# Assignment 2, Due 4/19

Do (at least?) five problems from the first section, and both problems from the second section.

### Smaller programs

- Something nice and easy to get us started: let's write a
function
`fibonacci_list`that takes an integer`n`as input, and returns a list containing the first`n`Fibonacci numbers. Write a function called

`flatten`, which takes a list and "flattens" it -- that is, removes any internal lists, while keeping the elements in the same order. This is best explained by example:>>> flatten([1,2,3]) [1, 2, 3] >>> flatten(["house", [["boat"], 3]]) ["house", "boat", 3] >>> flatten([[1,2], [[[3]], 4, [[5, 6]]]]) [1, 2, 3, 4, 5, 6]

Write a function

`deep_substitute`that takes as input a list`ls`and two non-lists`old`and`new`, and walks the list`ls`, replacing each occurrence of`old`with`new`, including in any sublists occurring in`ls`(or sublists occurring in those sublists, etc). For instance:>>> ls = [["foo", 3], 5, [[["bar"]]]] >>> deep_substitute(ls, "foo", 2) [[2, 3], 5, [[["bar"]]]] >>> deep_substitute(ls, "spam", "eggs") [["foo", 3], 5, [[["bar"]]]]

Write a function

`get_name`that takes a string of the formLastname, Firstname Middlename(s) emailaddress

as input, and returns a valid e-mail alias -- that is, something of the form:

"Firstname Middlename(s) Lastname" <emailaddress>

Write a function

`fixed_point_free_permutations`that takes two inputs`n`and`k`, and returns a list of`k`lists, satisfying the following:- each list is a permutation of the numbers
`0`through`n-1`(represented as just a list) - for each permutation, no element is sent to itself (so
`ls[i] != i`for all`i`and for all permutations`ls`in the result) - no entry is mapped to the same thing by two different
permutations in the result. (You'll probably find the python
library module
`random`useful for this problem.)

Again, here's an example:

>>> fixed_point_free_permutations(5,2) [[1,2,3,4,0], [2,3,4,0,1]]

whereas this would be invalid:

>>> fixed_point_free_fail(5,2) [[1,2,3,4,0],[1,3,4,0,2]]

since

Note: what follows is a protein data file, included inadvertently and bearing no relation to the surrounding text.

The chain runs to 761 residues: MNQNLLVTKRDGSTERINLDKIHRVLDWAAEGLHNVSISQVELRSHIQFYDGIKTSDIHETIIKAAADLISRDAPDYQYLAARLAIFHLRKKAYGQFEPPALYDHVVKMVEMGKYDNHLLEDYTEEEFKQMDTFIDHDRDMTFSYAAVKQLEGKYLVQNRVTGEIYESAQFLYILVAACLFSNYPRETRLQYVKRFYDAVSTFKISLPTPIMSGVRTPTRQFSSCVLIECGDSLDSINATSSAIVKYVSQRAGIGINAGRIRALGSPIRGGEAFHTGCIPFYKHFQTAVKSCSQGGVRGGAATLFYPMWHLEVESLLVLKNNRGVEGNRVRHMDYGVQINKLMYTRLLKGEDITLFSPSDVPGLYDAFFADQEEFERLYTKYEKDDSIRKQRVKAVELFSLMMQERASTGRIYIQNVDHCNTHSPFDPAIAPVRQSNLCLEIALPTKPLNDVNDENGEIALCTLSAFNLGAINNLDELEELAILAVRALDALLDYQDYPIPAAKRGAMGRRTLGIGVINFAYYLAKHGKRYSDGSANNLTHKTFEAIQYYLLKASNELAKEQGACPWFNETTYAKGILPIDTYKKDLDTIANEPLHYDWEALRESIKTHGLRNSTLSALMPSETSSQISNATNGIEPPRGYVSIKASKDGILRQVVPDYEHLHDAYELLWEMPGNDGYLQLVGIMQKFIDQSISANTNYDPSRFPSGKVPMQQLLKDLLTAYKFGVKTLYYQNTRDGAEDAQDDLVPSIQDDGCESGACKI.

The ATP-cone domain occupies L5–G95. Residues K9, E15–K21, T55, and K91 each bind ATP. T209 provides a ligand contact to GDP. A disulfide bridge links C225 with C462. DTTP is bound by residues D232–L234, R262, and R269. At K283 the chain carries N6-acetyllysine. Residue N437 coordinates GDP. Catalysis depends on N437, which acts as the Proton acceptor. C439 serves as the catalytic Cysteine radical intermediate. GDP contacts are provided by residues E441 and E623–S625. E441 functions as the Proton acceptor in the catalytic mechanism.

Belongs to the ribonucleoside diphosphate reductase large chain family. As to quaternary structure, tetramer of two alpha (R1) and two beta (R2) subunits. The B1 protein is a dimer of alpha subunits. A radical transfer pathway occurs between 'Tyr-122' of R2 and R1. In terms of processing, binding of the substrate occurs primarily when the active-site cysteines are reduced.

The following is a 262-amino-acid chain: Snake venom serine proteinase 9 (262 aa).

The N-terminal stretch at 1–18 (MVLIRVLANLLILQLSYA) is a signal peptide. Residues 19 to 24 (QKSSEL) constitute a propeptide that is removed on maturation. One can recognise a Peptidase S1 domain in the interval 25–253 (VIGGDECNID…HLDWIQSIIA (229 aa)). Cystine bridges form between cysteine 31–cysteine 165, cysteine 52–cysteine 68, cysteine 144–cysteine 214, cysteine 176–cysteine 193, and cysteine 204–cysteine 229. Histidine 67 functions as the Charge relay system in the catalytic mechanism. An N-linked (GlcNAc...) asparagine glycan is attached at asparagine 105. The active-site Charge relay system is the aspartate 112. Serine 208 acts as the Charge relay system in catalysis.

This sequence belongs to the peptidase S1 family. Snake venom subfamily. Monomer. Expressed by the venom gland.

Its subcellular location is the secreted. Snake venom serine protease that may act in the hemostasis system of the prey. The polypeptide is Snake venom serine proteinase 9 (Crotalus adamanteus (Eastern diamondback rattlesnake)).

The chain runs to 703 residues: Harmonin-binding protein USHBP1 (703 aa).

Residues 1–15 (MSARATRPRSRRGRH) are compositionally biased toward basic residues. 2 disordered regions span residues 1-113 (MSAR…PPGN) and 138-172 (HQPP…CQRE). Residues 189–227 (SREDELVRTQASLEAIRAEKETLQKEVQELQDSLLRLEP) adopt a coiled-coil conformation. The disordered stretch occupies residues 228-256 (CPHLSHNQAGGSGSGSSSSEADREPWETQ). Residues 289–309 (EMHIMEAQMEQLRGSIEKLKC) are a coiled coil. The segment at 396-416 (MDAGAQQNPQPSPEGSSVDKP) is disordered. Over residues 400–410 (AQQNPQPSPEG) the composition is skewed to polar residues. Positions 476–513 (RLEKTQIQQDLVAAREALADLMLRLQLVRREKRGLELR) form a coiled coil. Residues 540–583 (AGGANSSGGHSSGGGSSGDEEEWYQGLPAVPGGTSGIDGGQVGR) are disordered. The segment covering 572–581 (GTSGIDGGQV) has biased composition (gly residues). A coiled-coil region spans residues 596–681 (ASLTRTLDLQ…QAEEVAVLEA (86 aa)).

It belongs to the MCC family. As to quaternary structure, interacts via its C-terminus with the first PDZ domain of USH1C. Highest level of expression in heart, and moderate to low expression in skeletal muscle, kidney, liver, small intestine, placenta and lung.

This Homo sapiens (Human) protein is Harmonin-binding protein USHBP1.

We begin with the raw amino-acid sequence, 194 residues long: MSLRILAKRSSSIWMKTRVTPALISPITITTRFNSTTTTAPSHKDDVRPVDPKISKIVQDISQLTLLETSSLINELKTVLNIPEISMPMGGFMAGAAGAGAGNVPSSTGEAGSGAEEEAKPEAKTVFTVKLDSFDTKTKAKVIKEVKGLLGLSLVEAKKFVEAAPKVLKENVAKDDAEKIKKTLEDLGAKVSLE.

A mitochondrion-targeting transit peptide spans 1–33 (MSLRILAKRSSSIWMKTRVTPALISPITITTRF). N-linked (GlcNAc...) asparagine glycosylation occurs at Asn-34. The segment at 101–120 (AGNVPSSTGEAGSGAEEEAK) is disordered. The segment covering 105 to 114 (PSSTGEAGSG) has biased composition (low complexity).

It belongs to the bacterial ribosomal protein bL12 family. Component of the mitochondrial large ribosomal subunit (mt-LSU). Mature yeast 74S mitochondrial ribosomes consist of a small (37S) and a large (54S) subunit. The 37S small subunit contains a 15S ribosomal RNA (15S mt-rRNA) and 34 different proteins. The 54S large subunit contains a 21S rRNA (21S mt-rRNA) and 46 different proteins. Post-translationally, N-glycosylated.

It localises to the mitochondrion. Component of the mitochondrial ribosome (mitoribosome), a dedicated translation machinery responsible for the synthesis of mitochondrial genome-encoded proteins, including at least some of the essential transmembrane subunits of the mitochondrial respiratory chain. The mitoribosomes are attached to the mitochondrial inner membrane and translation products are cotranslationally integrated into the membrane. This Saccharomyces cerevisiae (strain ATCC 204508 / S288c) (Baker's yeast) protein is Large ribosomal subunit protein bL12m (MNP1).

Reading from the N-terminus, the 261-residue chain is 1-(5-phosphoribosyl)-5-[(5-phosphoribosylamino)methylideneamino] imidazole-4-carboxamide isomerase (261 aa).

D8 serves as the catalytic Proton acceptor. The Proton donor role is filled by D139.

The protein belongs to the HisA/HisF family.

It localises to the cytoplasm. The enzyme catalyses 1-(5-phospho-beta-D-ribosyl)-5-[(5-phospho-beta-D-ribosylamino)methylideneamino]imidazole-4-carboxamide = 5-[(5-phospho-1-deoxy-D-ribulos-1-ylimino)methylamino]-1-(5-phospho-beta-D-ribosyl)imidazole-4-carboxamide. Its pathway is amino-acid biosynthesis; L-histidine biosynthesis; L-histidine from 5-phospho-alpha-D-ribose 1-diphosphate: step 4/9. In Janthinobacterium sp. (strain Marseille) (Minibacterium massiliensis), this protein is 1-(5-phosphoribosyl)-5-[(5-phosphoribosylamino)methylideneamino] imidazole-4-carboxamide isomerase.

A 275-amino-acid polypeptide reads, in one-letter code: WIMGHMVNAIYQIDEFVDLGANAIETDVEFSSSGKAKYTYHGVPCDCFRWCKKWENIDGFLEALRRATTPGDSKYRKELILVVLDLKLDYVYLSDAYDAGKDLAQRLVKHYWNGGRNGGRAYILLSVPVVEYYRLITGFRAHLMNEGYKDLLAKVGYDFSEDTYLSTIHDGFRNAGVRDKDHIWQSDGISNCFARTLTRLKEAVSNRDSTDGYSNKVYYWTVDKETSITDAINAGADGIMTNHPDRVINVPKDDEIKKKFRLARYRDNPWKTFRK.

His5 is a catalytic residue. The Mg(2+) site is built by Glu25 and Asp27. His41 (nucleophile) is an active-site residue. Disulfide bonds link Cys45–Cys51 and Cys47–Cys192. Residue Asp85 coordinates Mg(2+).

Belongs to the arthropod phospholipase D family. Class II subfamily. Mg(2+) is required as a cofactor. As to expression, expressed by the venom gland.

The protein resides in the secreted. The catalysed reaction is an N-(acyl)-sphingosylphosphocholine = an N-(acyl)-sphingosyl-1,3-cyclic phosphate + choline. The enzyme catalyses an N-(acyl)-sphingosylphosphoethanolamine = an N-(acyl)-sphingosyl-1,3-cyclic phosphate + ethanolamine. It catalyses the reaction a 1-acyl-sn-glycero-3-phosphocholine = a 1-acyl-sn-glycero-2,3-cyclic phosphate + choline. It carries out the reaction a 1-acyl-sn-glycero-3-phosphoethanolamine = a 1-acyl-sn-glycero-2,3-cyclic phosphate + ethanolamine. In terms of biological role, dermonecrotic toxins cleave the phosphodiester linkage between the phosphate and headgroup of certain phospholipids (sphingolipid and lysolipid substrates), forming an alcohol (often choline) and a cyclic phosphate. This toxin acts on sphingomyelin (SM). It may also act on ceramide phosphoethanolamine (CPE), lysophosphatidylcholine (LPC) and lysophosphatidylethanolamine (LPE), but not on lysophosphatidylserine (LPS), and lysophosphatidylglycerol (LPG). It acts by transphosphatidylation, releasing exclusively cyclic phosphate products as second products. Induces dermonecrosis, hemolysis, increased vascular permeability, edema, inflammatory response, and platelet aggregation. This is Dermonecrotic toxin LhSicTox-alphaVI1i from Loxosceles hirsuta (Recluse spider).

`0`is mapped to`1`by both of the resulting permutations.- each list is a permutation of the numbers
Write a function

`sigma`which takes a positive integer`n`as input and returns the sum of the proper divisors of`n`(where "proper" just means "don't include`n`itself). So:>>> sigma(6) 6 >>> sigma(28) 28 >>> sigma(496) 496

You should be able to do this in one line with a list comprehension -- don't worry about making it fast, just do something naive and easy to implement.

- Write a function
`prod`which takes a list of integers as input and returns the product of them. You should be able to do this in one line with`map`/`reduce`/`filter`. Using this, implement the "double factorial" -- that is, the function that inputs a positive integer`n`and returns the product of all the**odd**integers less than or equal to`n`.

### Longer Problems

It's often nice to print out a readable table of values of a function quickly. Write a function

`print_table`that takes as input a function`f`and a list`ls`of inputs, and prints out a nicely formatted table of output values. Here's an example:>>> print_table(fact, range(3)) +---+--------+ | n | output | +---+--------+ | 0 | 1 | | 1 | 1 | | 2 | 2 | +---+--------+ >>> print_table(fact, [3, 5, 11]) +----+----------+ | n | output | +----+----------+ | 3 | 6 | | 5 | 120 | | 11 | 39916800 | +----+----------+

In particular, here are the requirements:

- the inputs and outputs should be right-justified, as should the
labels
`n`and`output` - each side should be wide enough to accomodate all the entries
- there should be at least one space between any entry and the
nearest
`|` - you should make some pretty ASCII art for the border -- it
doesn't have to match this exactly, but it should look nice.
`:)`

- the inputs and outputs should be right-justified, as should the
labels
Write a function called

`copy_and_flatten_directory`that takes as input two directory names. It then copies all files in all subfolders of the first directory into the second subdirectory, ignoring the directory structure completely. (That is, it flattens it.) So, for instance, if the first folder had these filesmydir/foo/bar/baz.txt mydir/foo/bar/pie.pdf mydir/foo/bar/stuff.txt mydir/myfile.py mydir/other_stuff.ss

then, after this function is run, the second folder should contain

baz.txt myfile.py other_stuff.ss pie.pdf stuff.txt